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OrthoNebraska tackles pain management with goal of reducing reliance on opioids
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OrthoNebraska tackles pain management with goal of reducing reliance on opioids

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Physical therapists are checking patients elbows at the clinic office room.

Pain management is serious business, and OrthoNebraska continually looks to improve the way it helps its patients recover from surgery while reducing their risk of becoming addicted to pain killers.

Pain is often a concern for anyone thinking about having surgery. Such was the case for Jeff Porter, who felt OrthoNebraska’s approach to controlling pain without heavy dependence on narcotics was on point.

“Rehab was simple and straightforward,” said Porter, who recently underwent joint replacement surgery at OrthoNebraska. “Minimal pain. I was off the drugs in four or five days. And just couldn’t ask for anything better. Originally they said that I would probably spend the night in the hospital. But I didn’t and I was slightly apprehensive. But as the day progressed, I felt really comfortable."

Pain management is serious business, and OrthoNebraska continually looks to improve the way it helps its patients recover from surgery while reducing their risk of becoming addicted to painkillers.

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Nick Bruggeman, M.D.

“The opioid epidemic nationally has been known for years. The overuse and over prescription of narcotic pain medications has contributed to this,” said Nick Bruggeman, M.D., chief medical officer. “It’s a tragic problem.”

And it is a problem OrthoNebraska is attacking head-on, Bruggeman said, with positive results. OrthoNebraska has taken steps to lessen the chance of a patient becoming addicted to opioids, he said, while maintaining its strong patient satisfaction ratings for pain management. These efforts have led to a 30% reduction in opioid prescriptions at OrthoNebraska.

In 2017, the U.S. Department of Health and Human Services declared a public health emergency regarding the country’s opioid crisis and unveiled a five-point strategy to combat it. Opioids are defined as a substance used to treat moderate to severe pain.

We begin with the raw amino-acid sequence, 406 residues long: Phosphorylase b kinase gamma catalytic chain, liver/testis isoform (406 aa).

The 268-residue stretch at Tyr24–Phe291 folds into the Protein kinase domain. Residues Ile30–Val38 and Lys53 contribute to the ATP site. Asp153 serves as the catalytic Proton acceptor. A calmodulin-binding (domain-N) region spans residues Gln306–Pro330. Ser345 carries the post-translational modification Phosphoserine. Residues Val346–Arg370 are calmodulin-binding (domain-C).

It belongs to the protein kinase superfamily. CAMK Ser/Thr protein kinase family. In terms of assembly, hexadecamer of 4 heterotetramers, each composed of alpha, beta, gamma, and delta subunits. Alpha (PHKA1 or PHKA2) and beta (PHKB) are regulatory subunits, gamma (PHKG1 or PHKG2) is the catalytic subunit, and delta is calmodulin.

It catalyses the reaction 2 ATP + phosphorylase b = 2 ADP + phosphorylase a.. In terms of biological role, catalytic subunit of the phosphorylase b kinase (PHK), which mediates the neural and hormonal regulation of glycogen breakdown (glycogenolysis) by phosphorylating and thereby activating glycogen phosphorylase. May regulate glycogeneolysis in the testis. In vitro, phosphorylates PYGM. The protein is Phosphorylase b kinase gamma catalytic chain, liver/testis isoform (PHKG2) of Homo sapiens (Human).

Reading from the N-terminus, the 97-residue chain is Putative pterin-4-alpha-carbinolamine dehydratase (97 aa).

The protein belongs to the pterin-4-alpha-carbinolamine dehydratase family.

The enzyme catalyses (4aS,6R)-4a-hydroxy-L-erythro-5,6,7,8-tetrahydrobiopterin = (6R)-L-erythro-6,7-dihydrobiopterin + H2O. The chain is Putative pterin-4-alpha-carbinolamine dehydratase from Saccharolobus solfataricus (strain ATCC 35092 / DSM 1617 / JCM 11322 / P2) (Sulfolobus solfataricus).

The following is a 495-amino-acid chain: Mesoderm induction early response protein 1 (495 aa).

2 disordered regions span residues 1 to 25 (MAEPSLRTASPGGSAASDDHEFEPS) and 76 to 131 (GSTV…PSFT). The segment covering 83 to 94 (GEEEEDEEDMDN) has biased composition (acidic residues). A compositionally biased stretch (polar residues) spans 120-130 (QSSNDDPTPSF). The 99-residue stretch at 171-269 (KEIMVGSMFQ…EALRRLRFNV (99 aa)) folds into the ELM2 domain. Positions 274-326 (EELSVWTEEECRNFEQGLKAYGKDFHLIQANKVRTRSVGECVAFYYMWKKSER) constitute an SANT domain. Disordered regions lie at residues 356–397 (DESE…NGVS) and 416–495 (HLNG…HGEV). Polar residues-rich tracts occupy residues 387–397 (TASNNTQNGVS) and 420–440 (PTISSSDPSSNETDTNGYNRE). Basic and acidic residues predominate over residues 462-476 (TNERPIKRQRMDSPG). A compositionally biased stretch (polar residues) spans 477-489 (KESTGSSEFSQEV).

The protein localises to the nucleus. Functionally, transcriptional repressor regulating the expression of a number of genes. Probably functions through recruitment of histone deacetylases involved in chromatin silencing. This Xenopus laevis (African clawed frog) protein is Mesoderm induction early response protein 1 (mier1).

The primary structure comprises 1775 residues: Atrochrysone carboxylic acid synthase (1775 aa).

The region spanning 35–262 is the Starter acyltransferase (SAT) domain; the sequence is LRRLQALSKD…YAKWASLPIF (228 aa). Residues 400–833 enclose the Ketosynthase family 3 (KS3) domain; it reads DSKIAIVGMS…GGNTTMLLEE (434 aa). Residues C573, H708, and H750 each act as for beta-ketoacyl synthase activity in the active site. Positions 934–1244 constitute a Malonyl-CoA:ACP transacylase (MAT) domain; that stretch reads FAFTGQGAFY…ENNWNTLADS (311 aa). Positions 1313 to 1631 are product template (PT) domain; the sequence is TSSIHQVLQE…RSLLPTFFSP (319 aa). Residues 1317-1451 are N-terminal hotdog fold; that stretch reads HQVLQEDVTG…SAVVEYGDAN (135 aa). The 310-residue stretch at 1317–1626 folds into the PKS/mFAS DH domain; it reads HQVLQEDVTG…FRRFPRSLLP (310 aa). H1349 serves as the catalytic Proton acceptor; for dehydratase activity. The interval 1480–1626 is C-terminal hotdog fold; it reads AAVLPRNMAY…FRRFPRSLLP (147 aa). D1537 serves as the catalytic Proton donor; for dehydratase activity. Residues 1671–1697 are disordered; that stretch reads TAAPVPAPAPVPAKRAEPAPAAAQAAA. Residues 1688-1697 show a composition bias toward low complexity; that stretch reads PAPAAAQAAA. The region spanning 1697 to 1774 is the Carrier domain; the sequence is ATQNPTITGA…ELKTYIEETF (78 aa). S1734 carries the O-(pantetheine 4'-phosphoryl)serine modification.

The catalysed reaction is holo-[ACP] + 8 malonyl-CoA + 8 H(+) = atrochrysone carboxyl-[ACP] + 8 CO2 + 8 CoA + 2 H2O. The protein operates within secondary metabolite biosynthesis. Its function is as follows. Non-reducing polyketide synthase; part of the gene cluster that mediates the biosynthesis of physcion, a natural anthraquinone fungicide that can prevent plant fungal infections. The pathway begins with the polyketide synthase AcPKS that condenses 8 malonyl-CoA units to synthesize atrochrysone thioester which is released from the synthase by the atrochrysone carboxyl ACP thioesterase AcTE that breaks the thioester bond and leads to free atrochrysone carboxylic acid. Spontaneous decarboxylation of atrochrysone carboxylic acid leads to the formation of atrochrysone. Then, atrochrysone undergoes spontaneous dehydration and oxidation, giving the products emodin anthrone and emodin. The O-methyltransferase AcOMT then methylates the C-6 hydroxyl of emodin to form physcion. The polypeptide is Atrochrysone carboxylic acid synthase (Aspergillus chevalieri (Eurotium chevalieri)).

Bruggeman said physicians sometimes find themselves with a dilemma. Their patients following surgery can be experiencing severe pain and understandably want relief. The easier option would be to prescribe pain medication, which when abused can become addictive or even deadly, he said.

“It’s called an epidemic – and that’s appropriate,” Bruggeman said. “We at OrthoNebraska decided we can play a meaningful role in creating the solution to this crisis.”

At the same time HHS unveiled its attack on opioid use, OrthoNebraska had begun its own version. Bruggeman said a colleague had attended a lecture by a pain management expert and surgeon from Dell Medical School at the University of Texas. The expert’s message: Examine the way you help patients handle the pain that comes following surgery, and review hospital protocols that guide hospital and clinical staff. Ensure consistency.

OrthoNebraska's surgeons then gathered by specialty and reviewed their approach to pain management. They also looked to the literature to determine how peer institutions provided pain management.

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John Bring

“We looked at all our pain treatment models to determine where the highest risks were for our patients related to opioids,” said John Bring, OrthoNebraska’s director of nursing.

Bring said OrthoNebraska’s approach to pain management has transitioned to using less opioids and focusing more on anti-inflammatory prescriptions as a first line of treatment and revised the pain blocks given to patients, especially those who have had surgery on their elbows, knees, ankles and hips. In addition, Bring said, OrthoNebraska’s use of shortened pain blocks and surgery times allows patients to become mobile sooner.

Mobility aids a patient’s recovery, which lessens a patient’s potential to become dependent on pain medication. Bring said 98% of OrthoNebraska’s patients – those who have had surgery to one of their joints and are slated to remain hospitalized at least one night – are walking short distances the same day as their surgery.

The process of reducing an OrthoNebraska patient’s potential dependency on pain medication begins with pre-surgical counseling. The message shared: You will experience some pain following surgery. We are going to treat it appropriately. “We want patients to understand what is in store for them,” Bring said. “There can be a lot of anxiety that comes with having surgery.”

Another step is ensuring consistency throughout the OrthoNebraska system – so clinic staff and hospital staff are sharing the same messages with patients, before and after surgery.

Bring reported that patient satisfaction scores, which were strong (OrthoNebraska has been recognized as a top small hospital by NRC Health several times over the past few years), have remained consistent after the redirection in OrthoNebraska’s approach to pain management. Still, OrthoNebraska isn’t content with the results, he said.

“This is not a one-time evaluation. We are always looking for new opportunities to better care for our patients,” Bring said.

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